Wheat Pete’s Word, Sept 27: Seeding down to moisture, early canola, silage yields, and frozen corn

There are some problems you just can’t avoid — like ending up with wheat roots in drainage tile after big yields — but every challenge has a solution and it comes down to making hay while the sun shines. No, not actual hay, as we are in the critical harvest period, but if the soil is dry and the weather is right, get those tile runs seen to, says Peter “Wheat Pete” Johnson in this week’s podcast.

On this week’s Wheat Pete’s Word, you’ll also hear about seeding wheat to moisture, fungicide payback, and whether or not Pete stops on the road to talk about blocking traffic during harvest.

Have a question you’d like Wheat Pete to address or some field results to send in? Agree/disagree with something he’s said? Leave him a message at 1-888-746-3311, send him a tweet (@wheatpete), or email him at [email protected].

Summary

  • Be safe. Take the time to rest. Road safety is key!
  • Get off your phone while driving the tractor. It’s also unsafe, who cares if it’s illegal!
  • Feedback on loading on the road: would Pete get out and call them out on it to their faces? You bet, but remember it’s about having a conversation not a confrontation
  • “What else am I supposed to do on rented farms?”
  • Moving on: big yields are just incredible. 70 bushel soybean crops, and just excellent silage yields
  • Neat to hear that 50 bushel per acre soybeans is now an incredible disappointment.
  • Aborted pods? What could cause that when there was such good moisture in August?
  • It has gotten fiercely dry in September in many areas
  • Pete is hearing some 28 tonnes, some 30 tonnes silage yields
  • Still want to discuss cutting height on silage? You cut high, you’re gonna have less than corn to sell no doubt about that
  • Agricorp yields on wheat: no new record. The provincial average worked out to 98.5 bushels per acre. It’s the second highest yield ever and that’s pretty awesome considering the the grain fill period that we had for that wheat crop.
  • Late seeding winter canola — some went in September 20
  • How deep to plant wheat in dry soil? Go down to moisture, if it’s within three-inches
  • Deeper seeding takes two to three more days to emerge, but with good weather, that should be OK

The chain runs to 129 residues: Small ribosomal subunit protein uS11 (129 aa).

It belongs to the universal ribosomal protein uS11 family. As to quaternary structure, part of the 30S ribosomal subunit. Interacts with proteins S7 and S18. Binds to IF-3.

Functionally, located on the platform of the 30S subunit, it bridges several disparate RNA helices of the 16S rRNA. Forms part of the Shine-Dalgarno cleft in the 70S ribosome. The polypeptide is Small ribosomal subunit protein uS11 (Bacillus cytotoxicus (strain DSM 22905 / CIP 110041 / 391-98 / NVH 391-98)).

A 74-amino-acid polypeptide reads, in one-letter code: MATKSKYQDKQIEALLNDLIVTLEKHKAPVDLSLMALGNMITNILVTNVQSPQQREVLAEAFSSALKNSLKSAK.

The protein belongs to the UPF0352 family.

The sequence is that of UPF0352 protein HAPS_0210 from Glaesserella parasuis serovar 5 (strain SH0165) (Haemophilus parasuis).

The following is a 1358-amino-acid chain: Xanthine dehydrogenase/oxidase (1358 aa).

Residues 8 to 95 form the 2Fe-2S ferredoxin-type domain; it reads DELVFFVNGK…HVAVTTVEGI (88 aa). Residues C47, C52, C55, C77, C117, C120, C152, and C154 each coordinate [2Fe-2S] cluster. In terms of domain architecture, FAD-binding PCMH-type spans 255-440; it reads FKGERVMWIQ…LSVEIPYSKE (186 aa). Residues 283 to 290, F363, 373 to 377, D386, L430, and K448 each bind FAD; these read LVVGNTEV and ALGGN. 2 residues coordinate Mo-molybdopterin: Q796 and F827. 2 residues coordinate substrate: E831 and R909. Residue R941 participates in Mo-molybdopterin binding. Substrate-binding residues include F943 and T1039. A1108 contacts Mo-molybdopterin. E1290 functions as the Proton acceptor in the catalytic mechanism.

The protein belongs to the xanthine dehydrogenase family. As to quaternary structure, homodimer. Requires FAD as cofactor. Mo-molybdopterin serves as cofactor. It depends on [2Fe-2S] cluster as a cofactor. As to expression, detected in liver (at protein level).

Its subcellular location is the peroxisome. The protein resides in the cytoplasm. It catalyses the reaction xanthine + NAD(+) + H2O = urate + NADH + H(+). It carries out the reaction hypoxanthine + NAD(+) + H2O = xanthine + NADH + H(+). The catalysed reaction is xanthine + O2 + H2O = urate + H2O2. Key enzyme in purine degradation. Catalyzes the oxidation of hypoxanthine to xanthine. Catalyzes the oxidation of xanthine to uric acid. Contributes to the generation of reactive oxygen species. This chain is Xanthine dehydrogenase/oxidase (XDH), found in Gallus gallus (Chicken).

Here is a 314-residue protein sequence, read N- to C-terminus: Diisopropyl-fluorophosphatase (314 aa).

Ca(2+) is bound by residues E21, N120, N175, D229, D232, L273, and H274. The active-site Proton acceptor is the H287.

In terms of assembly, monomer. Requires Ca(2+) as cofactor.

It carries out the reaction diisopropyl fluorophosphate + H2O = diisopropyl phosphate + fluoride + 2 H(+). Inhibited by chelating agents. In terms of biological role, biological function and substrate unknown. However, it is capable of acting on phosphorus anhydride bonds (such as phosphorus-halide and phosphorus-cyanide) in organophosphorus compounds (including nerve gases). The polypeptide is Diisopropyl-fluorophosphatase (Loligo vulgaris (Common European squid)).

• No moisture at all? Plant at 1.25 to 1.5 inches and wait on the rain
  • Salt index considerations for with-seed fertilizer? With MAP, we know that 100 pounds is no issue
  • Watch out for wheat roots in tile. We know we need wheat in the rotation. We want big wheat yields, but we don’t plugged tile
  • Three words: maintenance, maintenance, maintenance. Fix them while the weather is good and the soil is dry.
  • Did the corn make it? Yahoo, yes! Or at least, mostly. Ontario is a big province and not everybody is in the good category. There’s corn in the Dundalk highlands that is simply frozen to the ground and it was at 1/3 milk line. And as Deb Campbell says in that part of the world one year in five, you just have to be prepared that the corn is going to get burned and it looks like this is that year
  • Frozen corn, September 26. Deb Campbell

  • Low test weight is going to be an issue for those areas that get frost and there’s nothing you can do about it
  • Plenty of corn is at that half milk line right now. What’s up with all the top die back? Is it cold nights? Well, Greg Stewart says there’s a big crop out there — some cobs are 18 rows around and 35 kernels long. Those big cobs are an incredible sink. The plant is trying to pull all the photosynthate it can into build starch in the kernel
  • It could signal standability issues later this season
  • Disease considerations? Fungicides are having a huge impact on tar spot down in the deep southwest where the disease is just decimating any cornfields that were not sprayed
  • Even fields that were sprayed are showing tar spot
  • Does fungicide on corn, year over year, actually make for “cleaner” fields over time? Let’s think this through. The toxins in corn (i.e from gibberella) aren’t the cause or a way the disease spreads
  • With European corn borer, we had Bt corn, and the corn borer couldn’t survive in it. Now we’re getting resistant corn borer, unfortunately. So that problem could ramp back up. If you have residue left in the field, that’s where that that next inoculum is going to come from

 

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